He continued: "Imagine if football, [or] American soccer, imagine if there were ten thousand teams, every team wouldn't have amazing players. But in the Premiership, there's only twenty teams, which siphons out a lot of players that are crap. Only the elite get to play there. So I think back in the '70s, it was almost like, to get to that top level, there was a certain process that you had to go through. Now, were there teen idols that maybe weren't as talented as, say, TOTO or, like, the OHIO PLAYERS or something. Of course, there's always going to be some people that are gonna squeak through, because they have great charisma or personality, but still, those were the exception to the rule. Even Michael Jackson, even though he was a pop star, he could sing his ass off.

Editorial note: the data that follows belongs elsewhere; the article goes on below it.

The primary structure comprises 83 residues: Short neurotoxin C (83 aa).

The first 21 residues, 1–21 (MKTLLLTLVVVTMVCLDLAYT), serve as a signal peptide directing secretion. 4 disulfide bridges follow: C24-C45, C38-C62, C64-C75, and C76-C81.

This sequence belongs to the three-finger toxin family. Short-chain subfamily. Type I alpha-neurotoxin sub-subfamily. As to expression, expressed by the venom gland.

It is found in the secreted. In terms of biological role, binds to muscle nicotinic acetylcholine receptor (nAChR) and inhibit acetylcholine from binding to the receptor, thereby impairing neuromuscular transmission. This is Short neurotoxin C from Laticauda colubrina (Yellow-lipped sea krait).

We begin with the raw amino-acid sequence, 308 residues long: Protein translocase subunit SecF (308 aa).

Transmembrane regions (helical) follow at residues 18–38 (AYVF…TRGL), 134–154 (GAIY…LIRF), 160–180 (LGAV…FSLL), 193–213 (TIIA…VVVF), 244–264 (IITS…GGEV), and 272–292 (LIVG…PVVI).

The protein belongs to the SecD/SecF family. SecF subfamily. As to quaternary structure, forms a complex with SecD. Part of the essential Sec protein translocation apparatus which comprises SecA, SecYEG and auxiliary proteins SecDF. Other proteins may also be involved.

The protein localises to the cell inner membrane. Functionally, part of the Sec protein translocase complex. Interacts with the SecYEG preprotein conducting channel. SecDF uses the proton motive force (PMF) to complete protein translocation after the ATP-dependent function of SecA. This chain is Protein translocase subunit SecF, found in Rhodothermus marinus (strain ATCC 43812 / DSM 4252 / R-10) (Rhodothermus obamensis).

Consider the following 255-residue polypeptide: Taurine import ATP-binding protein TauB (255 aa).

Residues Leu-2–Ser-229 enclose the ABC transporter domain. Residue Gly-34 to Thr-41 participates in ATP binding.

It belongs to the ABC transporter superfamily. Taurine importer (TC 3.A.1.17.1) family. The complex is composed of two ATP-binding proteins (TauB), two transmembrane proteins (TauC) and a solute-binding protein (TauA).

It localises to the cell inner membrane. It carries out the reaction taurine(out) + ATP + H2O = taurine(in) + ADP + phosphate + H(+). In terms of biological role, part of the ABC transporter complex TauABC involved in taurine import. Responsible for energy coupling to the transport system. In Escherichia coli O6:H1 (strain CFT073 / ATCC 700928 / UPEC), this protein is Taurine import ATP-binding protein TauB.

"In any case, so the idea of [FOZZY] doing something… a cover [on the band's latest album, 'Do You Wanna Start A War']… I suggested [ABBA's] 'S.O.S.', because I thought the song, the verses are really sad. It's a great song, because 'S.O.S.' could have been recorded and written by QUEEN — piano, lovely melody and then the rock part. And I also loved that era because there weren't any rules. Like now, if you're MACHINE HEAD, you couldn't go too far outside of who you were, because there would be some criticism. Because people put you in a category — you are this kind of band and therefore you must do this kind of music. In the '70s, you had Freddie Mercury doing piano ballads and full-on, balls-out rockers and then these really weird ragtime songs and then rockabilly songs. I love that. And I make records like that. And sometimes… It doesn't always get reviewed well, because they'll say, 'Wow. The songs are all over the map.' But those are the bands I grew up with, those are my influences, that's what I love, so…"